A frequently comforting line in outer space survival thriller, Gravity is, “You can’t beat the view.” That’s very much true, considering how deftly it balances an intense and harsh struggle to survive in a completely inhospitable environment, yet offsets this with awe-inspiring visual design and an almost darkly beautiful soundtrack. It’s amazing how well the movie manages to pack in a sense of excitement simultaneously with a sense of majesty.
It’s small wonder then that Gravity is being widely considered one of the best movies released in the entirety of 2013. I must say that I agree. Sure, contrivance shows up here and there, and those coming for the thrills may simply end up being bored during the handful of more dramatic and emotional scenes. Still, as a visual spectacle, as a heart-wrenching drama, as a gripping thriller and as a highly impressive showcase of Sandra Bullock’s acting talents, Gravity is an immense success that is sure to be one of this year’s top defining movie experiences in the long-term!
It wouldn’t be kind of me to explore plot specifics, as much of the marketing behind Gravity is vague for a reason. I will simply say that the movie is about a storm of debris causing trouble for a seemingly routine space walk. This leaves medical engineer, Ryan Stone (Sandra Bullock) and veteran astronaut, Matt Kowalski (George Clooney) desperately trying to survive while stranded in outer space. The rest is best enjoyed when you don’t know exactly what to expect.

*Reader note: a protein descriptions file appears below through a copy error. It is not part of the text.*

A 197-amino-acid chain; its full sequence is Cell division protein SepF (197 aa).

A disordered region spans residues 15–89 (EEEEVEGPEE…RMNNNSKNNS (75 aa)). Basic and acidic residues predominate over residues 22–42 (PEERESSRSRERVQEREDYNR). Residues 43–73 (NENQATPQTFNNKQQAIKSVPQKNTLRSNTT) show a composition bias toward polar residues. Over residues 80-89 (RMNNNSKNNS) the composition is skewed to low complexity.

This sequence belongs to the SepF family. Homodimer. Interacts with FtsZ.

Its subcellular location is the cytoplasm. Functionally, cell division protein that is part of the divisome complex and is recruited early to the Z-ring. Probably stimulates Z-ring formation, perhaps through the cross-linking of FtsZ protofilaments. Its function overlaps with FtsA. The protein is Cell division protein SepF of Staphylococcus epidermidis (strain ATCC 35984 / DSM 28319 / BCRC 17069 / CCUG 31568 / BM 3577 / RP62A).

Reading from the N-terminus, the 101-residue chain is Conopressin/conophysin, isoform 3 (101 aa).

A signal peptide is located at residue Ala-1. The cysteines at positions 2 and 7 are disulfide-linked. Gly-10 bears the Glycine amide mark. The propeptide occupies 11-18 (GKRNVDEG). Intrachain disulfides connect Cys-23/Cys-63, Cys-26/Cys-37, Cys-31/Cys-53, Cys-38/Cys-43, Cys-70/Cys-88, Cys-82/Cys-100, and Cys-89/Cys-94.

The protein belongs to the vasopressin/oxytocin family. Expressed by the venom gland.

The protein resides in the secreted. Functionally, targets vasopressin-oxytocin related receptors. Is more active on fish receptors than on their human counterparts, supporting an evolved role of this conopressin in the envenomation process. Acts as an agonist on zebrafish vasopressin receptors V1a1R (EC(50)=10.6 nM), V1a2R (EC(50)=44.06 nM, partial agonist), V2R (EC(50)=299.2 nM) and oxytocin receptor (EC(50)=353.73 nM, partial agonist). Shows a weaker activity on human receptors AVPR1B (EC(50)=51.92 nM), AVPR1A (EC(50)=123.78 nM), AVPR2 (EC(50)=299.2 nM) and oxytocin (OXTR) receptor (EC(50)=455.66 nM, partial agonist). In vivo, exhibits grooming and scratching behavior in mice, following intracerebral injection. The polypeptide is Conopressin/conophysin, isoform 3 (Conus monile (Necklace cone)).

As much as Clooney’s character is an enjoyable presence throughout his time on screen, virtually the entire movie is plunked square on the shoulders of Sandra Bullock’s lead protagonist. It’s through Dr. Stone that the movie explores its themes of triumph over adversity and keeping faith even when all hope seems lost. As Dr. Stone must try and keep her composure by talking to Kowalski, you learn elements of her backstory, and in short order, audiences will start to sympathise with the character and grow attached to her.
This is something that Gravity performs flawlessly. It could have settled for being a straightforward popcorn flick, but the movie aims higher, and more amazingly, succeeds all the more for it. Dr. Stone’s character becomes a character that audiences will become fully invested in seeing survive. It would have been easy to just dismiss the characters as all being dead meat from the get-go. After all, it’s outer space they’re dealing with, and the movie’s opening text reminds you of just some of the reasons why survival in space is impossible.
Even so, the movie becomes transcendent and engrossing on a whole new level thanks to how well it handles Dr. Stone’s character development. Audiences will hope for her survival, even when she’s ready to quit and resign herself to death in space. Her struggle to survive isn’t just unique to the character, it’s something that will suck viewers into the movie completely, motivating them to stay invested and resist the urge to just declare the character dead and gone. The character’s struggle resonates with the audience in a way that I haven’t seen done so well in quite some time. This is just one of many reasons why Gravity exceeds the expectations of its intentionally vague trailers.